Asian stocks piled on fresh gains Thursday, following another global rally as investors keep a nervous eye on the Federal Reserve's interest rate decision later in the day.
While traders are split on whether the US central bank will hike borrowing costs, a broad sense of optimism helped emerging market currencies tick higher while oil extended Wednesday's surge on hopes for a pick-up in demand.
However, Shanghai remains volatile -- continuing its wild swings -- as authorities struggle to calm nerves about a sharp slowdown in the world's number two economy.
The end of the Fed's rate decision has been the key focus for global investors for weeks as bank policymakers have to weigh a healthy US recovery with a slowdown in overseas economies as well as the recent turmoil unleashed by fears over China.
"It's hard to recall an event given so much attention from market players, the implications are far reaching and history provides absolutely no guide," Chris Weston, chief markets strategist in Melbourne at IG Ltd., said in an e-mail to clients.
"Price action in European and US equity markets suggests no one wants to be left behind if the Federal Reserve announces something risk friendly," Bloomberg News reported him as saying.
In New York the Dow, S&P 500 and Nasdaq all tacked on healthy gains, while London and Paris were more than one percent higher.
On Thursday Tokyo and Sydney rallied more than one percent, while Hong Kong was 0.70 percent higher. Seoul, Singapore, Taipei and Wellington also saw keen buying.
Shanghai dipped 0.78 percent -- it surged almost five percent Wednesday after losing around six percent in the previous two sessions.
While the Fed is expected to lift rates by year end, global markets have moved broadly higher in the past few sessions, with economists predicting the Fed will stand back from moving this month, taking into account the recent strife in equities.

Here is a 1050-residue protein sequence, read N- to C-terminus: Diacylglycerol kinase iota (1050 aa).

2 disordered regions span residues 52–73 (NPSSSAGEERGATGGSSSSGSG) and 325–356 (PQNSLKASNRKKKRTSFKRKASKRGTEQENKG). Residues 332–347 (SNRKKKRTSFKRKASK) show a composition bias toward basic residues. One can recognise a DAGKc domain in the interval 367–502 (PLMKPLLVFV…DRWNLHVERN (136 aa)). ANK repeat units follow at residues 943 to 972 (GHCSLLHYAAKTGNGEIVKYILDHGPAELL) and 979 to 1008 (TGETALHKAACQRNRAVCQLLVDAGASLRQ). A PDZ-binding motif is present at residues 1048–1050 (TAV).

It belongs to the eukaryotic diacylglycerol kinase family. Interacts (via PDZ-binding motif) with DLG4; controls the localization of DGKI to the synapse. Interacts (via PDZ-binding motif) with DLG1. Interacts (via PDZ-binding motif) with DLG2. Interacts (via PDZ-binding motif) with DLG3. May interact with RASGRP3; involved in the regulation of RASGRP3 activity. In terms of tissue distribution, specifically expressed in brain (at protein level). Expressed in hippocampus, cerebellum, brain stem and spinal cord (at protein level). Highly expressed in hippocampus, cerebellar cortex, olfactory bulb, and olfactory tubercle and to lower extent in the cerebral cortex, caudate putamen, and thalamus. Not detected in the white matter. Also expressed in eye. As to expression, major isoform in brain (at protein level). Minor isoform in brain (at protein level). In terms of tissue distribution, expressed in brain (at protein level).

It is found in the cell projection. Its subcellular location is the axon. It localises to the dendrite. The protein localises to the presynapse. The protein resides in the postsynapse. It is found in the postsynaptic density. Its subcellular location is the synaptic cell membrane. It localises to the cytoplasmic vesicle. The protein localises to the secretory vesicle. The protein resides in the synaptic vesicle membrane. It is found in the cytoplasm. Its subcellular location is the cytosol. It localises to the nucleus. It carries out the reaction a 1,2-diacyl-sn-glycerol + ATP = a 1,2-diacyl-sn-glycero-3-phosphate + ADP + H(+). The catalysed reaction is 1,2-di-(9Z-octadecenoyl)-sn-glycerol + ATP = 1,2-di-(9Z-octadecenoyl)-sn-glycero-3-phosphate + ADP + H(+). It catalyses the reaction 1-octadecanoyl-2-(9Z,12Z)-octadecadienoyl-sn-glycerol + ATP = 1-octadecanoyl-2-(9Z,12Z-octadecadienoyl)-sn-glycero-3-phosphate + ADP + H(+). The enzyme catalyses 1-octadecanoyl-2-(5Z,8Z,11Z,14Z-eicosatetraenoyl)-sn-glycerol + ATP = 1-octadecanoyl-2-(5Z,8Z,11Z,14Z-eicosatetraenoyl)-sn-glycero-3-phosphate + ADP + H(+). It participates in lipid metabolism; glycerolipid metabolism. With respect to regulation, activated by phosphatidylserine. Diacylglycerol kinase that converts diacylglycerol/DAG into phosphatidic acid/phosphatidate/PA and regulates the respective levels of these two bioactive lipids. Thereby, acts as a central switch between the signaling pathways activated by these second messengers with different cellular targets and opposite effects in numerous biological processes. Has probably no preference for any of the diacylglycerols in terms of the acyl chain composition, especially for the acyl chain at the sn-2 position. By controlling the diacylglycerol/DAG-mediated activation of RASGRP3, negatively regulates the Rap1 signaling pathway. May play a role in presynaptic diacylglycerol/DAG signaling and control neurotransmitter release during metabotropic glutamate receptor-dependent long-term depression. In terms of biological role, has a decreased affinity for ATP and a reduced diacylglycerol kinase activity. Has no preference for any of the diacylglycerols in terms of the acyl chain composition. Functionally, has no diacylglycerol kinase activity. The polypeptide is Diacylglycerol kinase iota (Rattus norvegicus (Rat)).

There are fears a rise now could severely hurt the struggling world economy, and especially damage emerging markets as investors withdraw cash and turn to the United States for better and safer returns.
With an increase considered less likely the dollar eased.
It stood at 120.39 yen, against 120.61 yen Wednesday in New York, while the euro was at $1.1306 compared with $1.1285.
It also retreated against higher-yielding, or riskier, currencies. The Indonesian rupiah rose 0.10 percent, the Taiwan dollar gained 0.20 percent, the Thai baht edged up 0.05 percent and the South Korean won was 0.50 percent higher.
In Japan the Nikkei advanced despite Standard & Poor's decision Wednesday to downgrade its sovereign credit rating on the country, saying the government had little chance of turning round the economy or weak inflation in the coming years.
The move came a day after the central bank held back from expanding its stimulus saying the economy was growing moderately. The vast annual asset-buying scheme was a key pillar of a policy blitz launched by Prime Minister Shinzo Abe to kickstart Japan's moribund economy and conquer deflation.
On Thursday data showed Japan's trade deficit narrowed by 40 percent in August from a year earlier owing to a slump in the cost of oil imports although exports were weak as appetite in China wanes.
Oil prices enjoyed a second bump after Wednesday's surge that came in response to a report showing a plunge in US stockpiles, fuelling hopes demand may be picking up.
US benchmark West Texas Intermediate climbed 0.30 percent Thursday and Brent was up 0.18 percent. On Wednesday WTI surged almost six percent and Brent jumped more than four percent.